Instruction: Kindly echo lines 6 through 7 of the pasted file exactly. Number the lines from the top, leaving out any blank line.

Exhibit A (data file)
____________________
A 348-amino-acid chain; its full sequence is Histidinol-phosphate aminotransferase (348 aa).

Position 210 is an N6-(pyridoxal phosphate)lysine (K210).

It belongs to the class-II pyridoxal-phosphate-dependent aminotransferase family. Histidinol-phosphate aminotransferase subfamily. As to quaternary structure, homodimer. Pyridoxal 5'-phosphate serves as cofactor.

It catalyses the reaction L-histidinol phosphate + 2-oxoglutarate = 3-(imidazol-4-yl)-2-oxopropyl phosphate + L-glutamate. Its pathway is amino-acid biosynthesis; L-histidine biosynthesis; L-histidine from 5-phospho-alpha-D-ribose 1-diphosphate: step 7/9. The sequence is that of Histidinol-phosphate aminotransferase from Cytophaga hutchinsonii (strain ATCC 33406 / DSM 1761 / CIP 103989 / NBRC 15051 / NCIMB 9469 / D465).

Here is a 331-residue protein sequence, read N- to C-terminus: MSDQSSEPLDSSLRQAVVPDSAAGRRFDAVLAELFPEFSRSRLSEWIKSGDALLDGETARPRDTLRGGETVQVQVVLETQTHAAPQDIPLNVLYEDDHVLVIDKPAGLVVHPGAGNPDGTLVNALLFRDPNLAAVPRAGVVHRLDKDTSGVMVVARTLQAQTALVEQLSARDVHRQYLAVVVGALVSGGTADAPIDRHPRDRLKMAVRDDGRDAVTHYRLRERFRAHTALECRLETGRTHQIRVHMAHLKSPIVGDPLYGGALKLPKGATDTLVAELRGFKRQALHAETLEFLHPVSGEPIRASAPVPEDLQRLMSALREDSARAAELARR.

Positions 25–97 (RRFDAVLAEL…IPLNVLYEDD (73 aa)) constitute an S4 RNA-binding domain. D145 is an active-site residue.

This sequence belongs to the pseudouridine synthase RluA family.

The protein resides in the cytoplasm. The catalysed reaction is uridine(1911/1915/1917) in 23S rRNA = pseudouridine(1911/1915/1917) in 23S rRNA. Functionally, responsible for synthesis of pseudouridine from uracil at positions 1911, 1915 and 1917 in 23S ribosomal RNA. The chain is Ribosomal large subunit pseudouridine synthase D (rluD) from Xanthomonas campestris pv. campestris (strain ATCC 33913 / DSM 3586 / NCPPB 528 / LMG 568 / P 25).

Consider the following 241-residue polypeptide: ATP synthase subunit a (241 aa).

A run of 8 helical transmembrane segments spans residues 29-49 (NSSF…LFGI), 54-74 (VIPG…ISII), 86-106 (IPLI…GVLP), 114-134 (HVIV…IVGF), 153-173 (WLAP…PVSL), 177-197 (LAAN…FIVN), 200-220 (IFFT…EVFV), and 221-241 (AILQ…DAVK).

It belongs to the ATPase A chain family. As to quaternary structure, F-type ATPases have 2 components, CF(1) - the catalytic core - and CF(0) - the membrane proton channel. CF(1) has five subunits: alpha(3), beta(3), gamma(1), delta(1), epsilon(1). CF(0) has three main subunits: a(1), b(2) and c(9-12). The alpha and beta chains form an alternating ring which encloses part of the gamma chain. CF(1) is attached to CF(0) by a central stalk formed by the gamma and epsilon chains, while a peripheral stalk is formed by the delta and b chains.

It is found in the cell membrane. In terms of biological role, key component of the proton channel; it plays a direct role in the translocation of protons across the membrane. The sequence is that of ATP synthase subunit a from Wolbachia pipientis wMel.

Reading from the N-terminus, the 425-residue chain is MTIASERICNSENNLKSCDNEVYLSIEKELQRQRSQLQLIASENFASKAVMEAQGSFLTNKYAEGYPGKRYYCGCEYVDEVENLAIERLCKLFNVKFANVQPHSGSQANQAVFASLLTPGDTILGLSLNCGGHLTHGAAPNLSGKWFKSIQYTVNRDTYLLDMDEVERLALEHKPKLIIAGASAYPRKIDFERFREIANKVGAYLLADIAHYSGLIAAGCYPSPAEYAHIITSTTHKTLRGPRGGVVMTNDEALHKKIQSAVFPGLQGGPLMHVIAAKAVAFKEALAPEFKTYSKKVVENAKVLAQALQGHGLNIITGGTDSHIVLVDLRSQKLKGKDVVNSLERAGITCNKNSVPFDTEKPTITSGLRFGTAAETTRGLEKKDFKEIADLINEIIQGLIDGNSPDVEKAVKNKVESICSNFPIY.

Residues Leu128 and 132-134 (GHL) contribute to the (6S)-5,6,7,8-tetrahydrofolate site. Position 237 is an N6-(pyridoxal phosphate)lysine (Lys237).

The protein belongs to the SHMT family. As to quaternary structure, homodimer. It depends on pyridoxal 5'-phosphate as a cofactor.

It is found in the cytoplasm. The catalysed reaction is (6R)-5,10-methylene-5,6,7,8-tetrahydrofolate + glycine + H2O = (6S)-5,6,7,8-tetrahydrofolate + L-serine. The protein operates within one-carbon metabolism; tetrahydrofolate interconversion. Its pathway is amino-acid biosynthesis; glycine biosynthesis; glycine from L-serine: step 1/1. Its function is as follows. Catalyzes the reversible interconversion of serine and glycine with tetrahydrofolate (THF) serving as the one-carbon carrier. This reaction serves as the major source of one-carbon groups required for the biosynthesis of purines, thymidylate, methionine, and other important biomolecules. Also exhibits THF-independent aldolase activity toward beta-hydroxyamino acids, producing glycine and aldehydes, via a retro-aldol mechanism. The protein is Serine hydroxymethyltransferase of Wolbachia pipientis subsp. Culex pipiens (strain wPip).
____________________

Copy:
Positions 25–97 (RRFDAVLAEL…IPLNVLYEDD (73 aa)) constitute an S4 RNA-binding domain. D145 is an active-site residue.

This sequence belongs to the pseudouridine synthase RluA family.